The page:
Music review: Grascals bring soul, flash to bluegrass

The Grascals brought back-porch pickin’ to the Troy Savings Bank Music Hall Thursday night, but like

The Grascals brought back-porch pickin’ to the Troy Savings Bank Music Hall Thursday night, but like you’ve never heard it before.

After all, the six members of the group are all virtuoso players — their collective resumes include Nashville session work with everyone from Dolly Parton to Jim Martin. For roughly an hour and a half, the band took down home bluegrass and country to the next level, each song brimming with soulful playing and always just the right amount of flash. And though the crowd may have been criminally small, those who came couldn’t deny that the show was a stunning success.

The band kicked things off in the high energy vein with “Rolling in My Sweet Baby’s Arms,” immediately following with “Last Train to Clarksville.” Things slowed down a bit on “Beneath Still Waters,” where the three-part harmonies of guitarists Terry Eldredge and Jamie Johnson and stand-up bassist Terry Smith became readily apparent. Eldredge and Johnson took the lead vocals for most of the evening, their reedy tenors weaving in and out of each other on “The Only Daddy That Will Walk the Line.”

Each member of the group got a showcase song, beginning with striking banjo player Kristin Scott Benson (a four-time IBMA Banjo Player of the Year winner) on a jaunty instrumental rag. Mandolin player Danny Roberts got his chance to shine on his self-composed instrumental, “Blue Rock Slide.” Smith may have had the best showcase of all, though, late in the set — “Can’t You Hear That Whistle Blow,” besides featuring some gnarly slap bass, also gave Smith a chance to show off his dead-on train whistle.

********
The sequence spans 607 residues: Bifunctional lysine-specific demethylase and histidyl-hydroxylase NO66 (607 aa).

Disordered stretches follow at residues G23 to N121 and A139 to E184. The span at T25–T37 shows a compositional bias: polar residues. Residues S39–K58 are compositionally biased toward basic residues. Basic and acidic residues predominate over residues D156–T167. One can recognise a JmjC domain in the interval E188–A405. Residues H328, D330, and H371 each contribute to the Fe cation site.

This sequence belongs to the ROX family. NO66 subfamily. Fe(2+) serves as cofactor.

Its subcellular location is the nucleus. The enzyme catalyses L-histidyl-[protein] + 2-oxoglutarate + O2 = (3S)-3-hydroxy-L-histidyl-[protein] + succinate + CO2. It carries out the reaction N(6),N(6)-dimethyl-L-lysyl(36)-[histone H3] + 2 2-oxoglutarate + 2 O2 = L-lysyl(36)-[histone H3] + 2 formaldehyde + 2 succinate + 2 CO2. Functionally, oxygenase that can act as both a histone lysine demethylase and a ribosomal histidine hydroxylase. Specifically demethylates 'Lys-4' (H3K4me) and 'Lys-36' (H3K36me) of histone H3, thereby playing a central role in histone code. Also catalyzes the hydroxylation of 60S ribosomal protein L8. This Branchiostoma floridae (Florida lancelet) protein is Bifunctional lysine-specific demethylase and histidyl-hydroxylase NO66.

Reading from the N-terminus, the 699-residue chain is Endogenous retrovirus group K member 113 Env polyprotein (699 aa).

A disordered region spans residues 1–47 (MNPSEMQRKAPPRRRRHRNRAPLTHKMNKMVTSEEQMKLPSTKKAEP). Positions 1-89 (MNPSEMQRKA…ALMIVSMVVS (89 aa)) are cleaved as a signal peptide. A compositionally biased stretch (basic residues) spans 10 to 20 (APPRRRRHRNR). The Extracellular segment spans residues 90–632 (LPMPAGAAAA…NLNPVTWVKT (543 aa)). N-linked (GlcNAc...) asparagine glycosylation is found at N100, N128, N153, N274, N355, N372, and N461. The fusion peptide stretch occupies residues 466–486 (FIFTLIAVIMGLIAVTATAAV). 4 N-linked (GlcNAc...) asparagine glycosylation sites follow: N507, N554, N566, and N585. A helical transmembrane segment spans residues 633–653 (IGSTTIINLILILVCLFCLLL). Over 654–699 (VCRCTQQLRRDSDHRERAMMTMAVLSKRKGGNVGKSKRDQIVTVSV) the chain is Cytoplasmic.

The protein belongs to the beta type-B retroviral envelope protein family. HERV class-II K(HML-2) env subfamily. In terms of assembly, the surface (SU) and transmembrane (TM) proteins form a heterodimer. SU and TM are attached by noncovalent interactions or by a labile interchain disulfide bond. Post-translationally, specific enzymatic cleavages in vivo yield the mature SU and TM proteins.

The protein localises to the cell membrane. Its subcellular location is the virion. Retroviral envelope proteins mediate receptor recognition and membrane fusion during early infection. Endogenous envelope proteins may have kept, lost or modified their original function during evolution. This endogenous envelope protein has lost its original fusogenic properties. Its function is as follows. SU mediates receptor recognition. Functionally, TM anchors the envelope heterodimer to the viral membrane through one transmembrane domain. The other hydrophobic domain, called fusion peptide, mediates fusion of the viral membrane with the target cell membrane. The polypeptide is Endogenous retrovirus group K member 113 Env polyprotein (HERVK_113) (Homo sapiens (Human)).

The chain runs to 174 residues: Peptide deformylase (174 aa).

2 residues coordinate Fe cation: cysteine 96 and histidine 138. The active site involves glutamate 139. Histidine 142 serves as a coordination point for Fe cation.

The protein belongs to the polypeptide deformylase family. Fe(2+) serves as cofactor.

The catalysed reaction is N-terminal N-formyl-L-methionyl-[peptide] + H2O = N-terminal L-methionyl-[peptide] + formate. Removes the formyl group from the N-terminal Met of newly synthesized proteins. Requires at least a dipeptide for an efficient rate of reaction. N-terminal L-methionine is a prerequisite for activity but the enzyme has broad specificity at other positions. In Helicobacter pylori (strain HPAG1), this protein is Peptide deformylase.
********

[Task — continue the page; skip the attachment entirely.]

Johnson proved an amiable master of ceremonies, telling the stories behind the songs. The group did two numbers written by the late Harley Allen and both were highlights — “Indiana” soared with its soulful country drive, while “Me and John and Paul” was perhaps the most affecting number the group played this evening.

Things ended on a high note with “Sally Goodin,” another high-energy original that let Roberts and fiddler Jeremy Abshire (another MVP in a lineup full of them) a chance to tear through some of their most unhinged soloing of the evening. Roberts’ quoting of “Smoke on the Water” for a few bars was a nice touch, showing the sense of humor and camaraderie that was apparent throughout the entire evening.

Local stalwarts Ramblin Jug Stompers got the small crowd toe-tapping and grinning with their old timey jug music, and goofy demeanor. Their short set featured all manner of odd instruments, mostly played by percussionist extraordinaire Greg “Wild Bill” Haymes. Oddest of all was the typewriter he pulled out for “My Eggs Don’t Taste the Same Without You.” Best of all was the fleet-footed instrumental “Fry Pan Jack Enters into Heaven,” featuring interweaving pinch harmonics on guitar, banjo and mandolin.

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